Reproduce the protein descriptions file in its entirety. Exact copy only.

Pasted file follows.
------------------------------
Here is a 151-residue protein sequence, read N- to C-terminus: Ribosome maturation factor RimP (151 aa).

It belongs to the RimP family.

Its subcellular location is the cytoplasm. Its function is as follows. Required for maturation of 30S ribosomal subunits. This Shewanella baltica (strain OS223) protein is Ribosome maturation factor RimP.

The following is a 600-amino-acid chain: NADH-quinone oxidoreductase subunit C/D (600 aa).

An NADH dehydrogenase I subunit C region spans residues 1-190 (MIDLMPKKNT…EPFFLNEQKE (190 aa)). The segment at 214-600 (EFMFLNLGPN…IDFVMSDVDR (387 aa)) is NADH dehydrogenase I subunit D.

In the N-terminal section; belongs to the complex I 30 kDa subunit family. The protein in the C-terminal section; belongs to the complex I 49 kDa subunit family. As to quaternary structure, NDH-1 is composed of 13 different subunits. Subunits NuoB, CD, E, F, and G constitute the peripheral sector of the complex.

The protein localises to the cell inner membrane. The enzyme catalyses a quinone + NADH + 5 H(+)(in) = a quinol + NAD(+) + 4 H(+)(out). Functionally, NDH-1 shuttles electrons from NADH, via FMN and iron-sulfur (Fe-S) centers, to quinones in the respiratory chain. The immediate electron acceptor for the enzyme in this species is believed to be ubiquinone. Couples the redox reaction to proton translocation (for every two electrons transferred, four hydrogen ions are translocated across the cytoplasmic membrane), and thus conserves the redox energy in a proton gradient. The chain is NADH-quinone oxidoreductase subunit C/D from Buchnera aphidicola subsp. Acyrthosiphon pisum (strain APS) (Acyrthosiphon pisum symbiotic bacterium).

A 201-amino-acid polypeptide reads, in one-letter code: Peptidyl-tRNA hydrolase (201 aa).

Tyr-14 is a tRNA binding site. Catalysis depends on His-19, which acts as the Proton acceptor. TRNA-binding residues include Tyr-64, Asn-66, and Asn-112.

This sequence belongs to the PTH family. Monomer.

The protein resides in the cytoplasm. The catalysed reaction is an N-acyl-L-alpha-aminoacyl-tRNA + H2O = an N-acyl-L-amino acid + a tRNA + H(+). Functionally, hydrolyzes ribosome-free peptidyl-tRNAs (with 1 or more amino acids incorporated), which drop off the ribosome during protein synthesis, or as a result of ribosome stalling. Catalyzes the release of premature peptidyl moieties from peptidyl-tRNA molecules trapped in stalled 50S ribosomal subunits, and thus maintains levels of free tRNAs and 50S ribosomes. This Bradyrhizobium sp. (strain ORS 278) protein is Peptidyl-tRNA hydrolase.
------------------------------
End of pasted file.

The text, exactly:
Here is a 151-residue protein sequence, read N- to C-terminus: Ribosome maturation factor RimP (151 aa).

It belongs to the RimP family.

Its subcellular location is the cytoplasm. Its function is as follows. Required for maturation of 30S ribosomal subunits. This Shewanella baltica (strain OS223) protein is Ribosome maturation factor RimP.

The following is a 600-amino-acid chain: NADH-quinone oxidoreductase subunit C/D (600 aa).

An NADH dehydrogenase I subunit C region spans residues 1-190 (MIDLMPKKNT…EPFFLNEQKE (190 aa)). The segment at 214-600 (EFMFLNLGPN…IDFVMSDVDR (387 aa)) is NADH dehydrogenase I subunit D.

In the N-terminal section; belongs to the complex I 30 kDa subunit family. The protein in the C-terminal section; belongs to the complex I 49 kDa subunit family. As to quaternary structure, NDH-1 is composed of 13 different subunits. Subunits NuoB, CD, E, F, and G constitute the peripheral sector of the complex.

The protein localises to the cell inner membrane. The enzyme catalyses a quinone + NADH + 5 H(+)(in) = a quinol + NAD(+) + 4 H(+)(out). Functionally, NDH-1 shuttles electrons from NADH, via FMN and iron-sulfur (Fe-S) centers, to quinones in the respiratory chain. The immediate electron acceptor for the enzyme in this species is believed to be ubiquinone. Couples the redox reaction to proton translocation (for every two electrons transferred, four hydrogen ions are translocated across the cytoplasmic membrane), and thus conserves the redox energy in a proton gradient. The chain is NADH-quinone oxidoreductase subunit C/D from Buchnera aphidicola subsp. Acyrthosiphon pisum (strain APS) (Acyrthosiphon pisum symbiotic bacterium).

A 201-amino-acid polypeptide reads, in one-letter code: Peptidyl-tRNA hydrolase (201 aa).

Tyr-14 is a tRNA binding site. Catalysis depends on His-19, which acts as the Proton acceptor. TRNA-binding residues include Tyr-64, Asn-66, and Asn-112.

This sequence belongs to the PTH family. Monomer.

The protein resides in the cytoplasm. The catalysed reaction is an N-acyl-L-alpha-aminoacyl-tRNA + H2O = an N-acyl-L-amino acid + a tRNA + H(+). Functionally, hydrolyzes ribosome-free peptidyl-tRNAs (with 1 or more amino acids incorporated), which drop off the ribosome during protein synthesis, or as a result of ribosome stalling. Catalyzes the release of premature peptidyl moieties from peptidyl-tRNA molecules trapped in stalled 50S ribosomal subunits, and thus maintains levels of free tRNAs and 50S ribosomes. This Bradyrhizobium sp. (strain ORS 278) protein is Peptidyl-tRNA hydrolase.